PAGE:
And why was he so desperately ill after coming to evolution anyway? Was it stress related? Did he fear a hostile social reaction to his ideas in an age which saw the gentry as the moral backbone of a Christian nation?

Above all, the new sources get us closer to answering the fundamental questions: why it was Darwin who took the leap that seemed so horrendous to his clerical friends – those pillars of the parish who saw God’s power upholding Anglican society. And why Darwin’s belief in evolution seemed almost criminal in his day. Confiding such a belief, he said, was ‘like confessing a murder’.

Talk of social crimes belies his impeccable upbringing. the son of a wealthy doctor, his mother (who died when he was eight) was the pottery industrialist Josiah Wedgwood’s daughter. Despite his mother’s Unitarianism and father’s freethought, Darwin received an Anglican education at Shrewsbury School. the youngster, an inveterate collector and dabbler in chemistry, hated its rote-learning Classical emphasis. Medical training at Edinburgh University (1825-7) proved equally abortive, with the teenager having no stomach for surgery. But here at least he was exposed to dissidence. He loved beachcombing for sea slugs and sea mats on the Firth of Forth, and, crucially, the man he accompanied was 33-year-old Dr Robert E. Grant, a sponge expert, Lamarckian evolutionist, a democrat and materialist, who trained Darwin in French-style invertebrate anatomy. At student clubs, where Darwin reported his observations, he saw fiery radicals censored for calling the mind a product of a material brain, and giving animals all of the human mental faculties. So besides training in field geology and natural history that would serve him well on the Beagle, Darwin was taught the social consequences of subversive science.

His freethinking father wanted him in a profession, and what better for a wastrel naturalist than the Church? So Darwin was bounced back again to conventional Anglicanism – three years of high living and divinity at Christ’s College, Cambridge (1828-31). Darwin had little calling (not that much was needed!), but his collateral education continued, as the beetling fanatic learned a conservative botany from Revd J.S.Henslow and strata mapping with geologist Revd Adam Sedgwick. He received his B.A. degree, but, as Henslow placed him at the captain’s table aboard a surveying ship, HMS Beagle, the parsonage faded away.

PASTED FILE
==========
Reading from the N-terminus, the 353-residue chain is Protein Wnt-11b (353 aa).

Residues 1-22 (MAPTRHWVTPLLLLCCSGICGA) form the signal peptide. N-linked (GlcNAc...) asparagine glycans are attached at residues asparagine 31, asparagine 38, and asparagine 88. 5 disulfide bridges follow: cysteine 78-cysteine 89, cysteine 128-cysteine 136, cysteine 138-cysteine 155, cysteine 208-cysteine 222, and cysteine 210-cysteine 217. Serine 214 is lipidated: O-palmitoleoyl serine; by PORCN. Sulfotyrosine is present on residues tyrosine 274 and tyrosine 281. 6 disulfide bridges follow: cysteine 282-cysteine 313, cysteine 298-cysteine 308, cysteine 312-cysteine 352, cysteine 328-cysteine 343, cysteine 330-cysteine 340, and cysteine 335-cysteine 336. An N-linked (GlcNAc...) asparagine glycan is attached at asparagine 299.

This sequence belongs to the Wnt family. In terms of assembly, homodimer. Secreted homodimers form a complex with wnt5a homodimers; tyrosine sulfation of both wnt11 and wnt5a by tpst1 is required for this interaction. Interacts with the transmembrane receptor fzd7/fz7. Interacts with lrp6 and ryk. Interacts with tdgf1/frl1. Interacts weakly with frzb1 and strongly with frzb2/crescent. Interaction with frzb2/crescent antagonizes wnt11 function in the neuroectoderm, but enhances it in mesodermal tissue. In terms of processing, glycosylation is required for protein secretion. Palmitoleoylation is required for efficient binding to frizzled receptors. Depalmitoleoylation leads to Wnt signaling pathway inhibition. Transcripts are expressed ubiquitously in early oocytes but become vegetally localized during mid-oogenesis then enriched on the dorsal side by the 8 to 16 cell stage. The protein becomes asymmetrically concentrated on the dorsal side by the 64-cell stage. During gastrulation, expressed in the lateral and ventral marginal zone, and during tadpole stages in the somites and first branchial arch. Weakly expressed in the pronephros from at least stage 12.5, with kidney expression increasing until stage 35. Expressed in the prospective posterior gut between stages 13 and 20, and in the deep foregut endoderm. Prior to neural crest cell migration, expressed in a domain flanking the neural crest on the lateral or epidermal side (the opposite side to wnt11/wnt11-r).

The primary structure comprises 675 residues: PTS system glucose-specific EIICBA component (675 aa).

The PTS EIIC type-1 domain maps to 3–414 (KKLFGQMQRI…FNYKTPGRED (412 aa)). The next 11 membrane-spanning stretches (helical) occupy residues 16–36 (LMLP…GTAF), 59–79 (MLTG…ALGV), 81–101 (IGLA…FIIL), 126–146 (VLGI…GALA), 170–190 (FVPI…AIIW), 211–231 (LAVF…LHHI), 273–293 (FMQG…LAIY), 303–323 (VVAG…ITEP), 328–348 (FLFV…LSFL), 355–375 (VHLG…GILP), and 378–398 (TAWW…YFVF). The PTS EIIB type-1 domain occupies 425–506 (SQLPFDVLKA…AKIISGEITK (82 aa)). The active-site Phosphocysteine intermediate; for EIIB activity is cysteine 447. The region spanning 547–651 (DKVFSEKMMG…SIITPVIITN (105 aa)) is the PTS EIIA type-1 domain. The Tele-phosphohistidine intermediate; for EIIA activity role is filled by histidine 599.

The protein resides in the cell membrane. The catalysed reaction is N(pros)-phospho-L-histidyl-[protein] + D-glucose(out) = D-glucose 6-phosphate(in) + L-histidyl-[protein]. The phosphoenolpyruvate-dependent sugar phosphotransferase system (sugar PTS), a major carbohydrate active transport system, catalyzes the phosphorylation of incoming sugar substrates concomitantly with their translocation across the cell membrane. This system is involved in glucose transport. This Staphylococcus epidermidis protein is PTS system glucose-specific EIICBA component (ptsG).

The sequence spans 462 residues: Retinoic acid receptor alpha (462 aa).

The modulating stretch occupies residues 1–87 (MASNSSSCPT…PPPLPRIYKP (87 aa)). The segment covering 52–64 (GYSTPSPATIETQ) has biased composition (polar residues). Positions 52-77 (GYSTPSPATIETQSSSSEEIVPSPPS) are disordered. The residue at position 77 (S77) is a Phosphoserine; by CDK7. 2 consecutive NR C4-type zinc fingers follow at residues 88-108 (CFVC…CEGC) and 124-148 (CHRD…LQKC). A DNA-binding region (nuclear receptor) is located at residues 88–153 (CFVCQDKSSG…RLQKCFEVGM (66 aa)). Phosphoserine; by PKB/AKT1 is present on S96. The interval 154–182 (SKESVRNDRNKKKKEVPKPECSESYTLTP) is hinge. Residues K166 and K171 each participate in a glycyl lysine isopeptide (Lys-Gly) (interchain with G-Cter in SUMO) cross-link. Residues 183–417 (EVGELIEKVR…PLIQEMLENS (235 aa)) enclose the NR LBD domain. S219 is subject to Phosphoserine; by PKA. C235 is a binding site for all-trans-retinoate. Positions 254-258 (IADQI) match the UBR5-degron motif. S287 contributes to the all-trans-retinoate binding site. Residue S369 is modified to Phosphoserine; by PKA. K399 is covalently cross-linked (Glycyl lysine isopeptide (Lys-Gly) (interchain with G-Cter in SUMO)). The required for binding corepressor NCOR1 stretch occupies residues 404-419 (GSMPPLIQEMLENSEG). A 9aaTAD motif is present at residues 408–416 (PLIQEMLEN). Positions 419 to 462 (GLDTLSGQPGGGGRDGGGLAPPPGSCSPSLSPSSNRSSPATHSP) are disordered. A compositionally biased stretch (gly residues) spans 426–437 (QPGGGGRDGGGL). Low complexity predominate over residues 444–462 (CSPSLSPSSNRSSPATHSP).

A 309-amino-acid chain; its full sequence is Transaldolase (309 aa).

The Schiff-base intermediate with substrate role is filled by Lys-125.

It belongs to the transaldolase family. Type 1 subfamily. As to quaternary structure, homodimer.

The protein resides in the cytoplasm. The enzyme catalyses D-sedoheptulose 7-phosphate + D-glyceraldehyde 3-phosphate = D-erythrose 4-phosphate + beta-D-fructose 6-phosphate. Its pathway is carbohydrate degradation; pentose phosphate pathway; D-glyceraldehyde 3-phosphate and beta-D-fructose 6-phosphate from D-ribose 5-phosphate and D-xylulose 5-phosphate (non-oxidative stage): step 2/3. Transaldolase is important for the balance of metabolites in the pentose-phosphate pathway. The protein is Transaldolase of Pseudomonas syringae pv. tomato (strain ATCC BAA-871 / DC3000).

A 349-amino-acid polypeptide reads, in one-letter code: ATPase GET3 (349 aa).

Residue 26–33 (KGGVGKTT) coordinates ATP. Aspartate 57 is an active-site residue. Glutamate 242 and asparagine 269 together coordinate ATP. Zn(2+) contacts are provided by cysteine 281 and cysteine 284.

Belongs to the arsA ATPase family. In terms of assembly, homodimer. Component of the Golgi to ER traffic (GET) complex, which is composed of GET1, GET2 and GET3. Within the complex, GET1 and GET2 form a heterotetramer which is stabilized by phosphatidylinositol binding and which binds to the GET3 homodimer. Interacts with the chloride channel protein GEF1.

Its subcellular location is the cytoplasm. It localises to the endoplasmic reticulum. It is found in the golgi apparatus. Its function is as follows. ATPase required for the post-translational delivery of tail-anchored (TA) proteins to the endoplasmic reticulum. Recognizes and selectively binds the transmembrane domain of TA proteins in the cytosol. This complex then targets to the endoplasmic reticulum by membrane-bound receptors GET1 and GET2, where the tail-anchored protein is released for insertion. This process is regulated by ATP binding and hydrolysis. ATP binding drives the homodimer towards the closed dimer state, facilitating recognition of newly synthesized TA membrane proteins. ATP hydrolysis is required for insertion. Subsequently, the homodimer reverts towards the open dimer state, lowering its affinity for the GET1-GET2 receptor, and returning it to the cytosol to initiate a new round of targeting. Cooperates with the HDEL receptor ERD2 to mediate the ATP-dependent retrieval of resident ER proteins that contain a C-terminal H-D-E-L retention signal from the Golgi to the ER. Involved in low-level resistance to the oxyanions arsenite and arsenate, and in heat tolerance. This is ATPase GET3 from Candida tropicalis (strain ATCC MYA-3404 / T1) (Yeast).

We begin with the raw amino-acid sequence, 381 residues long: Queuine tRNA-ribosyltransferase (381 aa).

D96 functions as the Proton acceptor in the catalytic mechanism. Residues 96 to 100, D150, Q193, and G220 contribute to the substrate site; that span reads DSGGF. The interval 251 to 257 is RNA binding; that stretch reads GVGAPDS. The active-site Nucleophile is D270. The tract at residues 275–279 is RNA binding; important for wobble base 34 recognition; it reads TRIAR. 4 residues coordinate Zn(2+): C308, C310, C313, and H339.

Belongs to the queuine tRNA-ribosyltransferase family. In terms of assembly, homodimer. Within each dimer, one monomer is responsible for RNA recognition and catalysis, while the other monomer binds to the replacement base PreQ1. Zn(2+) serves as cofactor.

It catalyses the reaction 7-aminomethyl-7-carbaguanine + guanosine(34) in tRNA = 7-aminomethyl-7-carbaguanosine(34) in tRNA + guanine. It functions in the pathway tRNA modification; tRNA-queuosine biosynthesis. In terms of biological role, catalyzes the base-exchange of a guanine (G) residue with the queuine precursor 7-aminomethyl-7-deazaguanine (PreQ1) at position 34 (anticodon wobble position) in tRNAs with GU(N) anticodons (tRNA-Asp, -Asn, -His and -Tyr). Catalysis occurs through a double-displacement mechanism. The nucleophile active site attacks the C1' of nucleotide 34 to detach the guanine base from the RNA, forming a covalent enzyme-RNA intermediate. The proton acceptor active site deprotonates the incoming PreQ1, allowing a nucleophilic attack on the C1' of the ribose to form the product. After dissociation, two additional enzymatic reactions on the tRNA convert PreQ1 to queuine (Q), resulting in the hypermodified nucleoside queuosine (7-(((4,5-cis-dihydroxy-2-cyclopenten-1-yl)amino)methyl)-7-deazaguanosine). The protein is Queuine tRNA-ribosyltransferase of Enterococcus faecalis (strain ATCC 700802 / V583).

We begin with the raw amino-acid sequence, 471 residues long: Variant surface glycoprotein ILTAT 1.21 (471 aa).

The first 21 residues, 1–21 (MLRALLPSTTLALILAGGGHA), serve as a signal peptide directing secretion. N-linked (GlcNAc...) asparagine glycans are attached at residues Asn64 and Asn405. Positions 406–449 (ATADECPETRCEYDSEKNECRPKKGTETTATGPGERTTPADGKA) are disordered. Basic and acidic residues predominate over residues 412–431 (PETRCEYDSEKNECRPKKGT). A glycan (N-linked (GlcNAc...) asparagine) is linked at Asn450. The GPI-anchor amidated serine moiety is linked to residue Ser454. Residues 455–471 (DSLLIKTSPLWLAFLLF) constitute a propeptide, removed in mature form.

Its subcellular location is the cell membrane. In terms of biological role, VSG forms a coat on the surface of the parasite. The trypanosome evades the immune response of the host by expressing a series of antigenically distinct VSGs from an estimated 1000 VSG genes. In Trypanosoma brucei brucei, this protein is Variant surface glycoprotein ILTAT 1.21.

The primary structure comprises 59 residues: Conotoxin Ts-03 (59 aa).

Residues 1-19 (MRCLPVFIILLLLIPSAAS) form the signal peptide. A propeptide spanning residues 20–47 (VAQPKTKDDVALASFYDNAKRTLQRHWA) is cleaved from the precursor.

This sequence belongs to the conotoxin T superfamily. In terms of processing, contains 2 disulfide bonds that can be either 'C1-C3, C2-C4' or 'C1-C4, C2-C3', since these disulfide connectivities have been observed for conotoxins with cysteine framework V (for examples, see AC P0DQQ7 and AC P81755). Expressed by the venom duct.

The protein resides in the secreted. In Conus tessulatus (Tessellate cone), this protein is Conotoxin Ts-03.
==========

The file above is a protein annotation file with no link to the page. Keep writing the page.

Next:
The Beagle Voyage and Its Aftermath – Darwin comes to Evolution

The aristocratic Captain Robert FitzRoy, fearing the loneliness of command, had requested a young gentleman companion – and that’s how a self-financed Darwin cruised the world, not as a lowly surgeon-naturalist. The Beagle voyage has passed into legend. It was an imperial-evangelical mission in the grand tradition. FitzRoy meticulously surveyed the South American coast ready for the merchant traders, while releasing the Christianised Fuegian ‘savages’ he had captured on his previous trip. In the Brazilian rainforest Darwin’s mind reached a ‘chaos of delight’. Memorable scientific events – disinterring huge mammalian fossils from the Patagonian cliffs, watching his first ‘wild’ humans (Fuegians), experiencing the earthquake which destroyed Concepción and seeing the land rise some feet out of the sea as a result (which reinforced his Lyellian belief in the slow uplift of the Andes and the consequential immensity of geological time), explaining the formation of Indian Ocean coral reefs, eating a small rhea and realizing afterwards that the bones belonged to a new species – so much punctuated his five gruelling years (1831-6) aboard this cramped, creaking, ten-gun brig.

More than legend, some of Darwin’s discoveries proved to be positively mythical. Studying finches on the Galapagos islands was once thought to have provided Darwin’s Eureka moment. But no longer. In truth his collecting was patchy and he did not recognise the birds as so many finches at the time. Darwin’s real productive phase followed in London (1836-42). Here his theorising coincided with the most turbulent years of the century. The Whigs in power were building the abominable workhouses and reforming British society to give disadvantaged Dissenters more say and Anglicans less privilege. It was at the Zoological Society in January 1837 that the ornithologist and bird artist John Gould described Darwin’s Galapagos birds as a unique group of finches adapted to diverse island environments. While the rising palaeontologist Richard Owen (the man shortly to describe the dinosaurs) diagnosed Darwin’s fossils, not as mastodons and rhinos, as Darwin had thought, but as colossal anteaters, armadillos and llamas, creatures related to those in South America today. It suggested some ‘law of succession’ from past to present.